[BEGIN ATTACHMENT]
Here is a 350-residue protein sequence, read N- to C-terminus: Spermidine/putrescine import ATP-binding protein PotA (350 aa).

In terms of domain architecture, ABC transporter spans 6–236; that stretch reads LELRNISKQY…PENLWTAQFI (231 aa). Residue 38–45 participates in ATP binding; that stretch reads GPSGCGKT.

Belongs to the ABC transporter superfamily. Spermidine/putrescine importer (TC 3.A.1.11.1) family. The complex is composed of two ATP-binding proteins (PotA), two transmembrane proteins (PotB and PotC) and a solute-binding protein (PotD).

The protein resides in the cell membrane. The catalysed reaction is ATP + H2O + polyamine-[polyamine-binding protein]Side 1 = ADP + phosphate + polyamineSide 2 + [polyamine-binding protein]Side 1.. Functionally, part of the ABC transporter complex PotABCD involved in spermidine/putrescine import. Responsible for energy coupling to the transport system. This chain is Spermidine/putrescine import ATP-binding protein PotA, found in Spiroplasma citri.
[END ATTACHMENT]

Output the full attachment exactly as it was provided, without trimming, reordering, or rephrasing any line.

Here is a 350-residue protein sequence, read N- to C-terminus: Spermidine/putrescine import ATP-binding protein PotA (350 aa).

In terms of domain architecture, ABC transporter spans 6–236; that stretch reads LELRNISKQY…PENLWTAQFI (231 aa). Residue 38–45 participates in ATP binding; that stretch reads GPSGCGKT.

Belongs to the ABC transporter superfamily. Spermidine/putrescine importer (TC 3.A.1.11.1) family. The complex is composed of two ATP-binding proteins (PotA), two transmembrane proteins (PotB and PotC) and a solute-binding protein (PotD).

The protein resides in the cell membrane. The catalysed reaction is ATP + H2O + polyamine-[polyamine-binding protein]Side 1 = ADP + phosphate + polyamineSide 2 + [polyamine-binding protein]Side 1.. Functionally, part of the ABC transporter complex PotABCD involved in spermidine/putrescine import. Responsible for energy coupling to the transport system. This chain is Spermidine/putrescine import ATP-binding protein PotA, found in Spiroplasma citri.